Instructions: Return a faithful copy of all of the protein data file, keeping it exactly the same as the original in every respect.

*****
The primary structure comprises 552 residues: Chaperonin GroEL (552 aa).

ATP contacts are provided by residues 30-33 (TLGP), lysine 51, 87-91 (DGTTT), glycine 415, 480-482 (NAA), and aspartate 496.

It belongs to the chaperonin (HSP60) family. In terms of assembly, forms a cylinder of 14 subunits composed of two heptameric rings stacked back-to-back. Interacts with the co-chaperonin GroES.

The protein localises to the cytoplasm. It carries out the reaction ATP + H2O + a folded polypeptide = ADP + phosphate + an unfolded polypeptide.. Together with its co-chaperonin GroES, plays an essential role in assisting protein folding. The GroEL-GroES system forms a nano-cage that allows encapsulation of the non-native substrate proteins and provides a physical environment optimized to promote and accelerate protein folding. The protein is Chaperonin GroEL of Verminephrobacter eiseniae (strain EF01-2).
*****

The primary structure comprises 552 residues: Chaperonin GroEL (552 aa).

ATP contacts are provided by residues 30-33 (TLGP), lysine 51, 87-91 (DGTTT), glycine 415, 480-482 (NAA), and aspartate 496.

It belongs to the chaperonin (HSP60) family. In terms of assembly, forms a cylinder of 14 subunits composed of two heptameric rings stacked back-to-back. Interacts with the co-chaperonin GroES.

The protein localises to the cytoplasm. It carries out the reaction ATP + H2O + a folded polypeptide = ADP + phosphate + an unfolded polypeptide.. Together with its co-chaperonin GroES, plays an essential role in assisting protein folding. The GroEL-GroES system forms a nano-cage that allows encapsulation of the non-native substrate proteins and provides a physical environment optimized to promote and accelerate protein folding. The protein is Chaperonin GroEL of Verminephrobacter eiseniae (strain EF01-2).